Christmas 2007 was a period to remember for the video games industry.
It was a time of big sales numbers and bar-raising video games that continued to be popular well into 2008, from the record-breaking launch of Halo 3, to the reinvention of the Call of Duty franchise, via system-shifting new IP such as Assassin’s Creed, Mario and Sonic, Uncharted and BioShock.
It was a watershed year, unharmed by the delay of GTA IV.
Fast-forward two years and 2009’s release schedule is looking awfully familiar (see the list of obvious repeats, below), something that’s likely to be met with joy by retail and gamers, and despair by those desperate to grow the industry through the invention of new IP.
On the one hand 2009’s release slate is simply a result of the industry-standard two-year development cycle. And with a recession in full swing, re-creating the circumstances that led to 2007’s record-breaking sales is a safe bet. In fact, it could be the ideal way of pushing gamers and their parents back into video game and entertainment stores in what will prove to be a crucial quarter for retail.
However, what made 2007 such a stellar year wasn’t so much the individual games, but rather the publishers’ and developers’ willingness to take risks. Assassin’s Creed, Mario and Sonic and BioShock are all examples of new IP that the publishers backed with big-budget marketing campaigns. And even established franchises, such as Zelda and Call of Duty were given radical new facelifts – in fact Call of Duty’s modern setting was such a departure that this year’s sequel drops the Call of Duty moniker altogether.
In 2007 publishers gambled, and those gambles paid dividends. It may have been safer for Valve to release the five games in The Orange Box separately, yet by combining them together the firm created a stand-out product that became yet another critical and commercial 2007 hit. It’s surely surprising that other developers haven’t mirrored The Orange Box model since.
The IP Challenge
The fact that so much is expected from Assassin’s Creed 2, BioShock 2, Mario and Sonic at the Winter Olympic Games and Modern Warfare 2 says more about what a great year 2007 was, and not what a promising year 2009 could turn out to be.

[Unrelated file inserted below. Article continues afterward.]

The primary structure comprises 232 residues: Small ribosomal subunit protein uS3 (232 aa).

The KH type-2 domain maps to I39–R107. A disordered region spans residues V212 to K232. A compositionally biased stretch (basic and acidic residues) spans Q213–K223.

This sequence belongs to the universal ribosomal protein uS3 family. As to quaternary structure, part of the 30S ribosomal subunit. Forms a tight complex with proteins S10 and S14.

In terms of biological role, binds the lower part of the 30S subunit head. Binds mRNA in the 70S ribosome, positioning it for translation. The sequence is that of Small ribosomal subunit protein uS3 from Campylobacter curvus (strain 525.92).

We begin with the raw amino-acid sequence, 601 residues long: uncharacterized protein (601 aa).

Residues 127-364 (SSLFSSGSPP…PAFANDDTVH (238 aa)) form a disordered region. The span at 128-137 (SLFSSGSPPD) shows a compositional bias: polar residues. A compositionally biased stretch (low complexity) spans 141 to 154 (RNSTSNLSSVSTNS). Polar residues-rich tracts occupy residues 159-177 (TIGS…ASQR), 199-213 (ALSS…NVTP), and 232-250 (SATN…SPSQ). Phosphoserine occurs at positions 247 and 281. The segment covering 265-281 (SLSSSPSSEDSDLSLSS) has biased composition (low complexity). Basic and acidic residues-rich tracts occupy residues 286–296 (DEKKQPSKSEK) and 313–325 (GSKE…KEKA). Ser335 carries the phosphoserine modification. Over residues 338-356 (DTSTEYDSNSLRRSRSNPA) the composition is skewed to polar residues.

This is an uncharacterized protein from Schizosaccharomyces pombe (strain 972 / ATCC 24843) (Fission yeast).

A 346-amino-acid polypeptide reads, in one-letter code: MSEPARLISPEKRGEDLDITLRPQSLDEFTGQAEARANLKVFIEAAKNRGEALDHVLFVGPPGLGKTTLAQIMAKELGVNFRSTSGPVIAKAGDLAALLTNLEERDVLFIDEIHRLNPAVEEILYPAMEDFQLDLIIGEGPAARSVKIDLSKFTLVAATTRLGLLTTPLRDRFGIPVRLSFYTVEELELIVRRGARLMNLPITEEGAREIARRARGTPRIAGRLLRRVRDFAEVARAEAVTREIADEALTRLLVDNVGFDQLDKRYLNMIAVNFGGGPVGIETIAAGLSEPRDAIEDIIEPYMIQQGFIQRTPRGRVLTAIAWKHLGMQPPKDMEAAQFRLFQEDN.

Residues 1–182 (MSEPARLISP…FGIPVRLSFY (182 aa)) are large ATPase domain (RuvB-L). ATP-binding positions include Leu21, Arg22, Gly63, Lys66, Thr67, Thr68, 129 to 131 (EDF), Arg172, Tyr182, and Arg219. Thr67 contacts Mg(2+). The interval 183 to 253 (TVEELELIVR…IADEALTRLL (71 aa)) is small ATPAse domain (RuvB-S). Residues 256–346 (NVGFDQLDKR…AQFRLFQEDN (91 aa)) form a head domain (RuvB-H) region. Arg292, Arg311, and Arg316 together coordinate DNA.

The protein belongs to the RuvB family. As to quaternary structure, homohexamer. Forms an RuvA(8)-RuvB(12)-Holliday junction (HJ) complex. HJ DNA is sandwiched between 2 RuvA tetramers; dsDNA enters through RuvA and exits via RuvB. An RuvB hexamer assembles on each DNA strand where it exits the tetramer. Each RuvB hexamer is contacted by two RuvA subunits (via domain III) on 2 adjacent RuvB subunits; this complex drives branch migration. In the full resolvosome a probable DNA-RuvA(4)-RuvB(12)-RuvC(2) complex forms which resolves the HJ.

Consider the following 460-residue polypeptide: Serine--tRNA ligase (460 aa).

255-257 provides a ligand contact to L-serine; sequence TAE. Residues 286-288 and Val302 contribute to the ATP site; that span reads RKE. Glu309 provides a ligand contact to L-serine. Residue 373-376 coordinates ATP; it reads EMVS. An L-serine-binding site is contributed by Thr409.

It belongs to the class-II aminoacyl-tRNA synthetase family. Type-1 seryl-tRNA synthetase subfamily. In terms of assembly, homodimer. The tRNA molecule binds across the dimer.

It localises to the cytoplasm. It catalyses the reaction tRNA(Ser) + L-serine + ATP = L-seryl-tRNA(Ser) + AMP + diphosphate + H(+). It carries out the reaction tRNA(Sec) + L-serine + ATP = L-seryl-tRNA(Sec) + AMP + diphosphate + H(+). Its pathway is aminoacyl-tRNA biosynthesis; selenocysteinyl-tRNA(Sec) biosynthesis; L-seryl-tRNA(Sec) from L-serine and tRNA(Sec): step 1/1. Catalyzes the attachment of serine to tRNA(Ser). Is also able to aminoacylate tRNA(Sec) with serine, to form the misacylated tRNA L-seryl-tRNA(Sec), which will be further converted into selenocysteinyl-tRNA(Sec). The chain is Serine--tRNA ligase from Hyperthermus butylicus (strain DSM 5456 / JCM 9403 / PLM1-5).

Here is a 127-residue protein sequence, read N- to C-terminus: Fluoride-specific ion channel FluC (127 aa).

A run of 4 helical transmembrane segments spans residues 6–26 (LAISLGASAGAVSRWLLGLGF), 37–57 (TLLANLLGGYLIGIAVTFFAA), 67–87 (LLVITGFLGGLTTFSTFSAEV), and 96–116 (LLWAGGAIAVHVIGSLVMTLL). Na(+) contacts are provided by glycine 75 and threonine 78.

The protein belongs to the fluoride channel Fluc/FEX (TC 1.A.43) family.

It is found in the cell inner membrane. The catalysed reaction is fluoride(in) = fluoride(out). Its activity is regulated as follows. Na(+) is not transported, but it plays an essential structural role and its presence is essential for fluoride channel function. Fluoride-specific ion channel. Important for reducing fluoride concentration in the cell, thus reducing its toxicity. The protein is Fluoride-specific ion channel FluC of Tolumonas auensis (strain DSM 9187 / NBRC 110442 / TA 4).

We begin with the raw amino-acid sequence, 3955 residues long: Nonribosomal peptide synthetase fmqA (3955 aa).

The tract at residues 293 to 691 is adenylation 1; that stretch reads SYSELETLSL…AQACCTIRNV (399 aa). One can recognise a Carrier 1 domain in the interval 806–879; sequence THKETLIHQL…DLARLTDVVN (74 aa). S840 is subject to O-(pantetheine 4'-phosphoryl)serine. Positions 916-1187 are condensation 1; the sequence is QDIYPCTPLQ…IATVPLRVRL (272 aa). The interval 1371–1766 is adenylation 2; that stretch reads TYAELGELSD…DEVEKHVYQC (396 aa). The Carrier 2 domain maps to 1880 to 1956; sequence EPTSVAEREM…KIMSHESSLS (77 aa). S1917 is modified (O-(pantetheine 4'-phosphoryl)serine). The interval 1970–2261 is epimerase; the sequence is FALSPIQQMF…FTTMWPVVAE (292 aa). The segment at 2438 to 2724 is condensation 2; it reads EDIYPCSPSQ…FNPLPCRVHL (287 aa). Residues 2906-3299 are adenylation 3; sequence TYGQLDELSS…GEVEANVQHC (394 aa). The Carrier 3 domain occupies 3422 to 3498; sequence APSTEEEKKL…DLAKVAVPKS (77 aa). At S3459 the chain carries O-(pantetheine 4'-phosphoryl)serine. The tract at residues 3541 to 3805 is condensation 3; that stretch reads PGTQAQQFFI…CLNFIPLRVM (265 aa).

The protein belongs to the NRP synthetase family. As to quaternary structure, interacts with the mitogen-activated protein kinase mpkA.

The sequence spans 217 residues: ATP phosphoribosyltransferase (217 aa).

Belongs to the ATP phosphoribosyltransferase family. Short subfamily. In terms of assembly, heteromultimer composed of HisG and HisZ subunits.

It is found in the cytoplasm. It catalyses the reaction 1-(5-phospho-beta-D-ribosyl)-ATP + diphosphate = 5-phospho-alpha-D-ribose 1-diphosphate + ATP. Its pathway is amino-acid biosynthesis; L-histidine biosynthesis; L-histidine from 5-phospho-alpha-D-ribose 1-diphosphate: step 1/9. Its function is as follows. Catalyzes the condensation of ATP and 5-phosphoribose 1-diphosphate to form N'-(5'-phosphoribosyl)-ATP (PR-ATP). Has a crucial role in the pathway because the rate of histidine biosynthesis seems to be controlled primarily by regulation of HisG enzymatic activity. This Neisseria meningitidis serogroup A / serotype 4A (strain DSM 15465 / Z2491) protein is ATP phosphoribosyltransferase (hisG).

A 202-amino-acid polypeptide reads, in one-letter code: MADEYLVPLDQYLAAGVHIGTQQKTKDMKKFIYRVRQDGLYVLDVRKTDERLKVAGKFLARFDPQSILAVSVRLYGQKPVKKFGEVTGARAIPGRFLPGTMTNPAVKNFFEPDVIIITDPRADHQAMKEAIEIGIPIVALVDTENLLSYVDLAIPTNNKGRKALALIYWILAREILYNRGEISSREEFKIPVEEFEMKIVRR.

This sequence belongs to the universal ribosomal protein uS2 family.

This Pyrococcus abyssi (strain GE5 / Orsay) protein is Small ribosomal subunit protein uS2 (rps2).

So it is with slight anxiety that we turned to E3 for the answer to how this year might end. Zelda aside, Nintendo had yet to fully reveal what consumers can expect this Christmas – and two years ago the Nintendo development teams produced crowd pleasers in the form of Super Mario Galaxy and Metroid Prime 3: Corruption.
A new Metroid and Galaxy were there, but that’s not for this year. Instead Christmas consumers are braced for New Super Mario Bros Wii and Wii Fit Plus. The original New Super Mario Bros and Wii Fit are among Nintendo’s biggest hits of the generation. The sequels make sense… even if its the case of more old IP.
E3 also provided us with the chance to go hands-on with some of the already announced new IP scheduled for the fourth quarter. There are original titles coming, albeit not on the same scale of 2007’s award winners, with games such as Brutal Legends, Singularity, Borderlands, Blur, DJ Hero and Bayonetta due in the latter stages of 2009.
But when you look at the big name sequels scheduled for the fourth quarter, you begin to wonder if these promising new titles can separate themselves from the rest. And you have to ask, with budgets tightening, are publishers willing to take the marketing risks that made 2007 such a sensational year for video games?
RELEASE LISTS COMPARED
Halo 3: ODST
Mario and Sonic at the Winter Olympic Games
Modern Warfare 2
Assassin’s Creed 2
Ratchet and Clank: A Crack in Time
The Legend of Zelda: Spirit Tracks
Tony Hawk’s Ride
Resident Evil: Darkside Chronicles
New Super Mario Bros
Metroid Prime Trilogy
Mario and Sonic at the Olympic Games
Call of Duty 4: Modern Warfare
Uncharted: Drake’s Fortune
Ratchet and Clank: Tools of Destruction
The Legend of Zelda: The Phantom Hourglass
Tony Hawk’s Proving Ground
Resident Evil: Umbrella Chronicles
Super Mario Galaxy
Metroid Prime 3